A year after the invasion and the end-game in Iraq has not yet begun.
The war, so divisive in its effect on international opinion, has not so far been decisive in shaping the future of Iraq itself.
The outcome will help determine whether the United States and Britain will be able to argue before history that, whatever the arguments over weapons of mass destruction, they did destroy a dictatorship and, as with Germany and Japan, re-ordered a society with beneficial implications for the region and the world.
For others, the end will never justify the means. They will continue to argue that the United Nations was flouted and that the war was fought on the basis of, at best, exaggeration and, at worst, lies, with ominous implications for the region and the world.
There is equally no agreed opinion about the effect of the war in Iraq on the war on terror declared by President Bush after the 11 September attacks against the US.
It was not supposed to be this way, of course. The idea was that the triumphant allied troops would be greeted as liberators and that the Iraqis, shorn of their Baathist leadership, would rally round and rapidly agree to new and democratic structures of government.
That was probably why so little planning was put into the aftermath of war. A retired American general, Jay Garner, a man with a solid enough record for work among the Kurds after the first Gulf War, was sent in as the chief of "Reconstruction and Humanitarian Assistance". That, in itself, indicated where the priorities lay: with rebuilding the infrastructure. It was as if the politics would take care of themselves. They did not.
Quite rapidly, General Garner was replaced by Paul "Gerry" Bremer, a veteran diplomat from the anti-terrorism school. Mr Bremer's first plan for constitutional development turned out to be too leisurely and Iraq is now probably on Plan C or even D.
It was always going to be difficult. It took the British empire a hundred years or so before it developed democratic rule in some of its colonies. In Iraq, this is being tried in just over one year.
The idea now is that there will be a handover to an interim Iraqi government on 30 June, that Mr Bremer will then depart and that elections will be held for a transitional assembly by January next year. This will, in turn, draw up a permanent constitution and set elections by the end of 2005 for a fully-fledged Iraqi government.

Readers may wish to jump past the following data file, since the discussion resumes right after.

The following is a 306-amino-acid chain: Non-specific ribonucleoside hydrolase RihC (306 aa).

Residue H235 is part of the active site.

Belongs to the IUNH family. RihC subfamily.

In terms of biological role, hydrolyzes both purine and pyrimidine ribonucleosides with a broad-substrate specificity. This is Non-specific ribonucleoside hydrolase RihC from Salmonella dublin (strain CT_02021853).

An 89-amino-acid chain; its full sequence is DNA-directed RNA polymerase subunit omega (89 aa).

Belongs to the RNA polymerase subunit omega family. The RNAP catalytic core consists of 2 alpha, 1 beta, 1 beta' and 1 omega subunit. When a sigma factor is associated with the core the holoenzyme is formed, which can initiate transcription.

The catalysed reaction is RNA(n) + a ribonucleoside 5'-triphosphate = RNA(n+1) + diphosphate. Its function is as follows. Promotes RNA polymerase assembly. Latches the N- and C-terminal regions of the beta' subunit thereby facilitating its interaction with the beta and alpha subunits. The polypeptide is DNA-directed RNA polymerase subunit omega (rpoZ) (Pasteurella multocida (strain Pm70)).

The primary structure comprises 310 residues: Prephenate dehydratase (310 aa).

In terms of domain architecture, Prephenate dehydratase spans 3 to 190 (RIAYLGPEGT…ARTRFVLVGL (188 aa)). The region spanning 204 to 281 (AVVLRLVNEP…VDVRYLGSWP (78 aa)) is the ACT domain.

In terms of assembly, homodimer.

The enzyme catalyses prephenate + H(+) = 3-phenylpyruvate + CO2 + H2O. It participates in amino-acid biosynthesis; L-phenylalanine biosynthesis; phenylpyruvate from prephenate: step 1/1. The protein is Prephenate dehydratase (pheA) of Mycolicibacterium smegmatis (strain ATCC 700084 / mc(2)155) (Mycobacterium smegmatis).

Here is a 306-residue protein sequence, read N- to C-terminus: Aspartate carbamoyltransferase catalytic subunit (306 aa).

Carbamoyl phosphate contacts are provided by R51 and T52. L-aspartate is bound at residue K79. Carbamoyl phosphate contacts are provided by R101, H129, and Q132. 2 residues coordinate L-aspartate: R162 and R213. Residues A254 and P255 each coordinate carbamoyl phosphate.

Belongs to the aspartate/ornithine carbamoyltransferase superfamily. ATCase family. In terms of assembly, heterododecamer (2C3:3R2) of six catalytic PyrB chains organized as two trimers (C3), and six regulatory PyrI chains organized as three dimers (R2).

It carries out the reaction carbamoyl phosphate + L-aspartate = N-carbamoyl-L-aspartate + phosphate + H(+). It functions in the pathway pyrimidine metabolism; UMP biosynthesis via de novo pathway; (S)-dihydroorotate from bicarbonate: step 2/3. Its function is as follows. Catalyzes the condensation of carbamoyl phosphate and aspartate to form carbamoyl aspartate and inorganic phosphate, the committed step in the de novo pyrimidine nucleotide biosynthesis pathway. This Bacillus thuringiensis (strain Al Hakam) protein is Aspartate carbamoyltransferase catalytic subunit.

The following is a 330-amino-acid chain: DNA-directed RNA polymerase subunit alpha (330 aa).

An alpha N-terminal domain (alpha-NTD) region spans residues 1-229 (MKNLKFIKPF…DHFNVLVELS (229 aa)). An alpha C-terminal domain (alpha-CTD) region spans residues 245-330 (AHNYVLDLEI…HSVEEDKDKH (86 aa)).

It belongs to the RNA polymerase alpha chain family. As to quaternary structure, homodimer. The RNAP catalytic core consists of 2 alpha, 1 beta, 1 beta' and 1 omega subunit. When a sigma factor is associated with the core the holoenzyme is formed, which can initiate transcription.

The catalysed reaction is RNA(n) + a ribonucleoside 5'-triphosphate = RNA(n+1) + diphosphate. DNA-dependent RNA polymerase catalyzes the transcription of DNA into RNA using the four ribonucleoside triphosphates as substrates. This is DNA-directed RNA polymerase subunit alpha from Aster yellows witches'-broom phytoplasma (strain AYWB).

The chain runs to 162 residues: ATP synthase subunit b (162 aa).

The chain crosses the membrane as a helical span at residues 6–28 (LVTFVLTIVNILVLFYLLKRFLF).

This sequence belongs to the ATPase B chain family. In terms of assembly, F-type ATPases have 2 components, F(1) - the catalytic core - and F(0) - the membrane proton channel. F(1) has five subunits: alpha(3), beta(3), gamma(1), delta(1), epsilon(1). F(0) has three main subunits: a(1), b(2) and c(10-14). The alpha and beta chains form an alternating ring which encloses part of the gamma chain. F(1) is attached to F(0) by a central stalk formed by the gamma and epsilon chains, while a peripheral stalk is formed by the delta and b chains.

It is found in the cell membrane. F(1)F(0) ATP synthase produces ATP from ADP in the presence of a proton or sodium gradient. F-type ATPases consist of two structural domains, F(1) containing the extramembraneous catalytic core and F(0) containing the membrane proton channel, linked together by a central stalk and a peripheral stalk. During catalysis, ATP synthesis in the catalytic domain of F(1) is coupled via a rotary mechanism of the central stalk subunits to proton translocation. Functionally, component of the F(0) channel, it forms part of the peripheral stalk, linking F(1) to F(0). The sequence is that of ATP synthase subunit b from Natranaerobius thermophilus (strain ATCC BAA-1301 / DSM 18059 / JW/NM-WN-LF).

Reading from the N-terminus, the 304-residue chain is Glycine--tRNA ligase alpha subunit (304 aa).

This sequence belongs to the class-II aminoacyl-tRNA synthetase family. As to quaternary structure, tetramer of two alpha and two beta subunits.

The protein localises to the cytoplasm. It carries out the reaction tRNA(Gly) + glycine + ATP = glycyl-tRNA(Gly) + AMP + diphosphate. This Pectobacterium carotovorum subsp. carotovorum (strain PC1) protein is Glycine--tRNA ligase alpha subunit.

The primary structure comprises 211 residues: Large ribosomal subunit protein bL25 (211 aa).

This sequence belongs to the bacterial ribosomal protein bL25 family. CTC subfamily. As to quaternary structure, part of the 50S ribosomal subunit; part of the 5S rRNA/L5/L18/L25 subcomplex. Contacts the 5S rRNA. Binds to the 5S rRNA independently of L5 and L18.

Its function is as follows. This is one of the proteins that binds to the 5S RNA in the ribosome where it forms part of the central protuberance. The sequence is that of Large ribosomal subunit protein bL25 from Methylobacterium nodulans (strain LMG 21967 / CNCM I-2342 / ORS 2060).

Pessimists voice doubts as to whether it will all work out.
Patrick Basham, senior fellow with the Center for Representative Government of the Cato Institute in Washington, asked recently: "Is Iraq capable of moving smoothly from dictatorship to democracy?"
He concluded: "The White House will be gravely disappointed with the result of its effort to establish a stable liberal democracy in Iraq, or any other nation home to a large population of Muslims or Arabs, at least in the short-to-medium term... Paradoxically, a more democratic Iraq may also be a repressive one. It is one thing to adopt formal democracy but quite another to attain stable democracy."
Boosting oil production should allow the national budget to expand rapidly
On the other hand, optimists, of whom there are not that many and who qualify everything they say, look to the longer term. Jonathan Paris of the Middle East Centre at St Antony's College, Oxford, believes in the J curve effect. "Things will get worse before they get better," he told BBC News Online.
"I think the chances of the transitional period going smoothly are below 50-50. But the graph should go up once the Iraqi people have got a government they can support. Then they will start to ostracize the people causing the trouble.
"It will also be important when the money kicks in. The big US reconstruction contracts (worth $8-9 billion) are only now being handed out but once they have an effect and provided there is no civil war mood, the J curve effect should be seen."
Some of the economic figures favour the optimists. E Anthony Wayne, the US Assistant Secretary for Economic and Business Affairs, told Congress in February that Iraqi oil production, which provides 95% of government revenues, was being sustained at 2.2 to 2.3 millions of barrels per day, despite sabotage of the northern pipeline.
The aim, he said, was to get production up to 3 million barrels by the end of 2004. This would allow the national budget to expand rapidly and be in surplus for 2005 and 2006.
But there is too much instability to be sure of the future. Economic figures do not always reflect political reality. In the late 1970s, the small Central American country of El Salvador had high growth, low inflation, low unemployment and a strong currency. It also had a developing civil war.
If Iraq produces positive results, then there might be a truce between the US and its critics in Europe, though the scars will remain.
If not, suspicion and accusations will linger.
Who said that history had ended?